"Our farmers manage 61 percent of Australia's land and have a long-held reputation for sustainable and innovative land management. These Smart Farms Small Grants will help farmers to come up with, or take advantage of the next great idea."

Assistant Minister to the Deputy Prime Minister, Luke Hartsuyker, said the projects supported by a Smart Farms Small Grant can make a real difference to local communities and deliver results that will be beneficial for farmers and consumers.

"I strongly encourage people who have a good idea about how to improve soils, vegetation and biodiversity in their communities to apply for one of these small grants and make that idea a reality," Minister Hartsuyker said.

"These Smart Farms Small Grants support the adoption of on‑the-ground innovative practices that improve the management and quality of our natural resources and increase on-farm productivity."

Fast facts

  • The Coalition Government is investing more than $1 billion for the next phase of the National Landcare Program.
  • In Australia, there are around 5400 Landcare groups and 100,000 active volunteers in those groups.
  • Over 80 percent of Australian farmers are involved in Landcare. $50m is part of the $134 million over six years for the Smart Farms Program through the next phase of the $1 billion National Landcare Program.
  • Smart Farms Small Grants are available between $5,000 and $100,000—applications for Round One opened 24 October and close 7 December 2017.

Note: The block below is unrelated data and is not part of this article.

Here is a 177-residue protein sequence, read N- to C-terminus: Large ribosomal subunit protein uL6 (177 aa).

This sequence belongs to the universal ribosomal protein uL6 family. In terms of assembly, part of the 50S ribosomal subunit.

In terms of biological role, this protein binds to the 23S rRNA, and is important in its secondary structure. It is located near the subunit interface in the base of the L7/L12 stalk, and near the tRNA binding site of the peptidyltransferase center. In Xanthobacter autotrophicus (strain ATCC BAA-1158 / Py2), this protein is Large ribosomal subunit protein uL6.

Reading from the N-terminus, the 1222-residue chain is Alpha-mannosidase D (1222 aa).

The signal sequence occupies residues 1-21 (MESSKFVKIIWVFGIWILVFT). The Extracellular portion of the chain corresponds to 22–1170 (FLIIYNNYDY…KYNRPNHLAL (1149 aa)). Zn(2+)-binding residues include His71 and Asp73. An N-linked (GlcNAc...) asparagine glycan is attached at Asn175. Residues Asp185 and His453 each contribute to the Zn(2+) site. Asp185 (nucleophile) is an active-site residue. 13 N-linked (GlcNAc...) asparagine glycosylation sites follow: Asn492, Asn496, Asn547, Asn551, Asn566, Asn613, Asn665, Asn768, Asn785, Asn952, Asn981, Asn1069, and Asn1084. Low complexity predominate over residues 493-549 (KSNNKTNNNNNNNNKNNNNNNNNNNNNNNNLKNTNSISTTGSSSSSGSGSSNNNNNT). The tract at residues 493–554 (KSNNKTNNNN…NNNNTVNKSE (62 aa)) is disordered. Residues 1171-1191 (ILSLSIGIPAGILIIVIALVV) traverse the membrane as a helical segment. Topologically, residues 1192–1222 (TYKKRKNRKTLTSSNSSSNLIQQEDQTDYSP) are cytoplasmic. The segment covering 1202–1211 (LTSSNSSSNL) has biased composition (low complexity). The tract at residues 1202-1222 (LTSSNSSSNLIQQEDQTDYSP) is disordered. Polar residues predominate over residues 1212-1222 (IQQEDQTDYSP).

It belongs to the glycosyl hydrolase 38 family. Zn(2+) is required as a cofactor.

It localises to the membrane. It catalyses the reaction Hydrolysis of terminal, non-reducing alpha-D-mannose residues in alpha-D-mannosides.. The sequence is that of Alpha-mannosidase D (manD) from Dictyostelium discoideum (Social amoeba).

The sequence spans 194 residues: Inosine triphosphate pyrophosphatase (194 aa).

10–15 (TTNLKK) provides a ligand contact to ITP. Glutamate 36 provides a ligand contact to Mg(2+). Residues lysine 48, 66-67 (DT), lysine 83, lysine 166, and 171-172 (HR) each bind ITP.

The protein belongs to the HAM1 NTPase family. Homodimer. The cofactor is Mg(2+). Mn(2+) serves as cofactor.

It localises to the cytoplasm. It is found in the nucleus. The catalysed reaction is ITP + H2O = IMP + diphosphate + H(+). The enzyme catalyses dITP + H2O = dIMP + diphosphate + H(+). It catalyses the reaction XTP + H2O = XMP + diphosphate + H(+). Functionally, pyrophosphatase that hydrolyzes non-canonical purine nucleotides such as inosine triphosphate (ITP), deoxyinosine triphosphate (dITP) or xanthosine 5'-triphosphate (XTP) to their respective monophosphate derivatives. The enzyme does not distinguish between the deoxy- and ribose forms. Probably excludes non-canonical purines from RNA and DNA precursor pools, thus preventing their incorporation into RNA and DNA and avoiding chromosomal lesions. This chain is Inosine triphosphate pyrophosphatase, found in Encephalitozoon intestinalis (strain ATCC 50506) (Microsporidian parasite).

www.nrm.gov.au

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Energy Committee to meet market commission and market regulator

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THE House of Representatives Environment and Energy Committee will hear from the Australian Energy Market Commission (AEMC) and the Australian Energy Regulator (AER) at the final public hearing tomorrow for the inquiry into modernising Australia’s electricity grid.

The Chair of the Committee, Andrew Broad MP, said the Committee was looking forward to hearing from the Australian Energy Market Commission about its plans for supporting the grid during this period of modernisation.

“The Australian Energy Market Commission is the ruler maker for Australian electricity and gas markets.  The Committee is keen to hear about the kinds of new rules the Commission thinks will best support a modern grid,” Mr Broad said.

The Committee will also hear from the Australian Energy Regulator. The Australian Energy Regulator regulates wholesale and retail energy markets, and energy networks, under national energy legislation and rules.

The Deputy Chair of the Committee, Mr Pat Conroy MP, said the Committee was looking forward to hearing about the challenges a modern regulator faces.

“We want to ensure that the modern grid operates in accordance with the rules, and the Australian Energy Regulator’s role is an essential part of this,” Mr Conroy said.

As part of the inquiry, the Committee is encouraging members of the community to share their views on the electricity system via an online questionnaire.

Further information about the inquiry, including submissions from organisations appearing at the hearings, is available on the inquiry website.

 

Public hearing details: 

10.00 am – 11.15 am, Thursday, 26 October 2017
Committee Room 1R4, Parliament House, Canberra

The proceedings will be broadcast live at aph.gov.au/live.

Interested members of the public may wish to track the committee via the website

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Committee to check out internet shopping

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THE impacts on local Australian businesses from global internet-based competition will be the focus of a new inquiry by the House Industry, Innovation, Science and Resources Committee.